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Hydroxycitric acid (HCA)



HCA is a derivative of citric acid that is found in a variety of tropical plants including Garcinia cambogia and Hibiscus subdariffa. Laboratory and animal studies of HCA have produced results that indicate a potential for modulation of lipid metabolism; consequently HCA is an ingredient in some weight loss products and dietary supplements. However, a clinical study has demonstrated that HCA has no effect in terms of weight loss or reduction of fat mass.

One isomer of HCA, known as (2S,3R)-HCA, inhibits pancreatic alpha-amylase and intestinal alpha-glucosidase, leading to a reduction in carbohydrate metabolism in vitro. In a study in Zucker rats, which are genetically predisposed to obesity, Garcinia cambogia extract containing HCA showed that high doses led to significant suppression of epididymal fat accumulation, but also had high testicular toxicity. However, this study has been criticized because of possible contamination of the HCA used and various design flaws.

Claims that HCA is the ‘best secret fat burner’ are questionable at best. Citric acid is a substance involved in the metabolism of carbohydrates. It is suggested that, in the presence of HCA, excess carbohydrates would be expended instead of being stored as fat. A decrease in appetite is purported to be a side effect of this process, which further promotes weight loss. This certainly sounds good in theory. But… in 2009, a popular brand of dietary supplements for weight loss containing HCA as the main active ingredient was recalled after the U.S. Food and Drug Administration (FDA) issued a safety warning. The FDA received 23 reports of liver problems among those who took them, as well as other problems such as seizures and cardiovascular problems, and one death occurred. Since then the makers of the brand have stopped using HCA in their formulas, but HCA remains the active ingredient in several weight loss supplements that are currently available.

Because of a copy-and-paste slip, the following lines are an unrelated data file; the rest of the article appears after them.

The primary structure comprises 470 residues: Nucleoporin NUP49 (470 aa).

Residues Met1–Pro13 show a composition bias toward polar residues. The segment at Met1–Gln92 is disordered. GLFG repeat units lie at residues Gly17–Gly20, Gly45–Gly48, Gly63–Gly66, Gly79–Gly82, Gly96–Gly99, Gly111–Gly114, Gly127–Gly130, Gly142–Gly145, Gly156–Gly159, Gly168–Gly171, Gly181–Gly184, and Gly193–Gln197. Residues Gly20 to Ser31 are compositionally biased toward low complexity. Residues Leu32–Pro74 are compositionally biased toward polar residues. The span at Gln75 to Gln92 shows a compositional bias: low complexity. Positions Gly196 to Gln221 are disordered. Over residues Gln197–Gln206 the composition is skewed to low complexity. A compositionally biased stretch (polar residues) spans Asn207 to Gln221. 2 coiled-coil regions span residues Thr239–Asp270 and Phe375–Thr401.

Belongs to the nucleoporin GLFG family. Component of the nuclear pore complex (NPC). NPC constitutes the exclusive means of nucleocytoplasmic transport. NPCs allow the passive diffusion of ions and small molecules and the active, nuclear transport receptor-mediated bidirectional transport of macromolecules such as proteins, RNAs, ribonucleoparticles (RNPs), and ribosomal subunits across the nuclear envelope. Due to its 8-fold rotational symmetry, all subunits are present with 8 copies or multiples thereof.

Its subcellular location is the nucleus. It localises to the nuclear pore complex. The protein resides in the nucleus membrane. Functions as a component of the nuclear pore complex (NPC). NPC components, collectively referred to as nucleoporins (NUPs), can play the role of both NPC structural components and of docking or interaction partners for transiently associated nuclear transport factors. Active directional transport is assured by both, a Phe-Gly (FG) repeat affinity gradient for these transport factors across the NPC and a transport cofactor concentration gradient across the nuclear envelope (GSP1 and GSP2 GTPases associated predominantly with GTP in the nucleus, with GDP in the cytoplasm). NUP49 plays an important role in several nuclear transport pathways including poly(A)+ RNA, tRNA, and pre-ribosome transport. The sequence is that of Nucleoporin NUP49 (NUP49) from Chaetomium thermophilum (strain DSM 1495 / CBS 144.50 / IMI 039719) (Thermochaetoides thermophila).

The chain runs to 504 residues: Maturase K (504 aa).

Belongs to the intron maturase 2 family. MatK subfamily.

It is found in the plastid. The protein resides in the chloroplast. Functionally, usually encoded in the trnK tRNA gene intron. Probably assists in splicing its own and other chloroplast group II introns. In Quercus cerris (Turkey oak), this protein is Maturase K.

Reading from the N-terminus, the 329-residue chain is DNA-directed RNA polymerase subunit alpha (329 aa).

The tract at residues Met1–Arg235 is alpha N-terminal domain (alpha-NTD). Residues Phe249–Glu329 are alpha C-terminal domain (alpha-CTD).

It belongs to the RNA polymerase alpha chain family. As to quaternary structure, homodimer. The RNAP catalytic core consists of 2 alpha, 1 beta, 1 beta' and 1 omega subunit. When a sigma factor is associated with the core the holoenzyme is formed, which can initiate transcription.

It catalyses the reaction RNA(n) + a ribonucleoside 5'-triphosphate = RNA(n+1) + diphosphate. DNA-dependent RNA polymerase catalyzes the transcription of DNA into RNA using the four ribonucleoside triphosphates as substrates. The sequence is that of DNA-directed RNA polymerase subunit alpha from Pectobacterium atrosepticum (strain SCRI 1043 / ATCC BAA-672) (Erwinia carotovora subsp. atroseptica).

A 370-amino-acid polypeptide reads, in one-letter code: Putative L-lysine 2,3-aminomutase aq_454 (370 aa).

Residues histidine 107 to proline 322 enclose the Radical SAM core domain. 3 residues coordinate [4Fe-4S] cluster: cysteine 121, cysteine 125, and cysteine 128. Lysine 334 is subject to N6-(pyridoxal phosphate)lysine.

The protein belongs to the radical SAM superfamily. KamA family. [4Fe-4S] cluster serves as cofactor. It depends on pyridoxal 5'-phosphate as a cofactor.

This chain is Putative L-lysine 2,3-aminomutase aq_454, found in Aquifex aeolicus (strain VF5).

Studies on the effectiveness of HCA in animals and humans indicate mixed results. The Zucker rats study yielded interesting results. However, other studies using smaller doses of HCA have found no adverse effects in lab animals. In human trials, there are studies that have found HCA as an effective weight loss supplement, while other studies have found that HCA does not prevent fat storage or promote weight loss.

Although some web sites claim HCA is safe, the truth is, we really don’t know. Considering the 2009 recall of products containing HCA and the lack of information on long-term effects, is HCA worth the possible risks associated with it?